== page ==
We are people in a hurry. We live fast-paced lives in a fast-paced culture. We can never go quick enough to keep up, never do enough to complete every task, never accomplish enough to satisfy ourselves or others. But still we try, still we hurry on.
Yet the Christian life has a way of challenging us, of cutting against our haste. It challenges us that the ordinary state of affairs when it comes to spiritual growth is slower than we’d like it to be and slower than we thought it would be. It challenges us not to expect shortcuts, but to accept slow gains. It challenges us to have confidence in the process.
As individuals, we grow in our understanding of the ways and works of God not by reading the Bible once, but by reading it a hundred times. We read it, and little by little, day by day, we come to understand and apply its truths. We don’t give up after reading it once through or after reading it for only one year. Rather, we maintain our confidence in the long process, and over the course of years and decades we come to know it and to be be changed by it.
As congregations, we grow in godliness not by hearing one sermon but by hearing a thousand. Most sermons do not represent a great stride in a fast sprint toward holiness, but another inch in a slow crawl. Over the course of 45 minutes, we listen, then drift, hear, then get distracted, let our minds and hearts get engaged, then realize they’ve somehow become disengaged. But through hundreds and then thousands of these sermons, we realize that our minds have been renewed in a substantial way, our hearts have been transformed in an encouraging way. God works through his Word, as long as we conform ourselves to the process and don’t give up too soon.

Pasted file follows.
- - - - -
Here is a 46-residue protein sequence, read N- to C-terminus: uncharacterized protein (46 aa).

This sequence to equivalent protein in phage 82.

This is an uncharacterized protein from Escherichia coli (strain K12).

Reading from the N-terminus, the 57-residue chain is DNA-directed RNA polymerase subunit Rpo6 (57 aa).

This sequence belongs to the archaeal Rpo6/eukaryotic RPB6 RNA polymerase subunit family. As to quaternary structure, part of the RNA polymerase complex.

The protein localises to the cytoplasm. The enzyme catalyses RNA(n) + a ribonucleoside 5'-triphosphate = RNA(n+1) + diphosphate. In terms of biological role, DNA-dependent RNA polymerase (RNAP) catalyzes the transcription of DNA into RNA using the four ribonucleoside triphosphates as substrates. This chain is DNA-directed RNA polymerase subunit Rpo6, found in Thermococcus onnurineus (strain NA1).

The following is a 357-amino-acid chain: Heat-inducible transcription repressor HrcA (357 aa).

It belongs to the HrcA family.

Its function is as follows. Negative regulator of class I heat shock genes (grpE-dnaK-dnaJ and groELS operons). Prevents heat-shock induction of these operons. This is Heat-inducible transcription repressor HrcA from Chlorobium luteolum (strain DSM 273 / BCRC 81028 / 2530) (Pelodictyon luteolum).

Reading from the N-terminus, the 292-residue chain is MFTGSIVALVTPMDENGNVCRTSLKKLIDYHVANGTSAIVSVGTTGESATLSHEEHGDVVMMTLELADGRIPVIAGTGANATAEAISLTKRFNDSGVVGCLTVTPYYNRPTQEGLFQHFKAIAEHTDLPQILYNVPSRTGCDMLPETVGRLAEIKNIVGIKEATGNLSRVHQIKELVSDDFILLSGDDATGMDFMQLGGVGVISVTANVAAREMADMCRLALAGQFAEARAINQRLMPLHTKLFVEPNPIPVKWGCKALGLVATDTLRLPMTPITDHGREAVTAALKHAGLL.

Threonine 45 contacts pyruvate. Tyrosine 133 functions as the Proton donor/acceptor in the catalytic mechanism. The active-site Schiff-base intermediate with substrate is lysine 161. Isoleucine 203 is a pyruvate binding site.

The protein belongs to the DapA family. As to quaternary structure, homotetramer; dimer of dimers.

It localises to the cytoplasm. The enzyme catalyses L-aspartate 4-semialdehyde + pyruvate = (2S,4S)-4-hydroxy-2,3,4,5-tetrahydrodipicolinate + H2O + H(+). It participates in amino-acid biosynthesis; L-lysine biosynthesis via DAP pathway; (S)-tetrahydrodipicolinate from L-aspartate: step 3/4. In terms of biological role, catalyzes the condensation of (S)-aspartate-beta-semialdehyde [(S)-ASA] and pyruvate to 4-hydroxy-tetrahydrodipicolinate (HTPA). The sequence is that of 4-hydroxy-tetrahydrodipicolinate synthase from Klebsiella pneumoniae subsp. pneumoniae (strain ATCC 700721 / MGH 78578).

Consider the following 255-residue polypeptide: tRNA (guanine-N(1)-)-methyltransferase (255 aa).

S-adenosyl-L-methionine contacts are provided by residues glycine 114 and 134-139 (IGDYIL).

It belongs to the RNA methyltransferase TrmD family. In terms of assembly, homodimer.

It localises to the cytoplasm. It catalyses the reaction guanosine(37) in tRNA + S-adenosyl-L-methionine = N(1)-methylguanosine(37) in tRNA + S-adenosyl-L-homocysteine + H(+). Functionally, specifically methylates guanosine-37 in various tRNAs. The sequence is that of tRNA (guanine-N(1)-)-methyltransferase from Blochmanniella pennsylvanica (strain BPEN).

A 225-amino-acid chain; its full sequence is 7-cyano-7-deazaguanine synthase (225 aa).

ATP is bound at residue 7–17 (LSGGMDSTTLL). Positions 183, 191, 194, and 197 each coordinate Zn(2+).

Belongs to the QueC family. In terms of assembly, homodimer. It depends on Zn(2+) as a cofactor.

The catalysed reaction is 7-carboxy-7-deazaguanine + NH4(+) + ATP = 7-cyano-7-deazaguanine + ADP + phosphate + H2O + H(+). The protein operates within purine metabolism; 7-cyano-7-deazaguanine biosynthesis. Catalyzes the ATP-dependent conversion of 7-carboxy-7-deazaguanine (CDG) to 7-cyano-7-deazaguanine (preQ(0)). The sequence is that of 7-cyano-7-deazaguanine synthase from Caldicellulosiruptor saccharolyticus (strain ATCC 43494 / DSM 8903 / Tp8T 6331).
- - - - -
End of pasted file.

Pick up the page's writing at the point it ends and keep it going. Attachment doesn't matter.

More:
As parents, we teach our children to know God and to obey his Bible. Yes, we have occasional opportunities to speak at length and to speak heart-to-heart, but the great majority of our work is done in brief snippets of conversation and long habits of devotion. Our kids come to follow Christ not through one transformative moment but through twenty years of mostly-forgotten moments. While those special and dedicated daddy dates or weekends away matter deeply, what matters more is that we assert and re-assert our confidence in the ways God works, and that we trust him to do his work over the years.
In all of the Christian life, we need to have confidence in the process and we need to maintain confidence in the process. We need to believe that God really does work and that he really does work over time. Too often we overestimate the growth we can gain in a week, but underestimate the growth we can gain in a year. Then we overestimate what God will do in us over a year, but underestimate what God will accomplish in us through a lifetime of submitting ourselves to his process, to his great means of sanctification. Though it’s right to be harsh with our sin, it’s also right to be patient with our growth.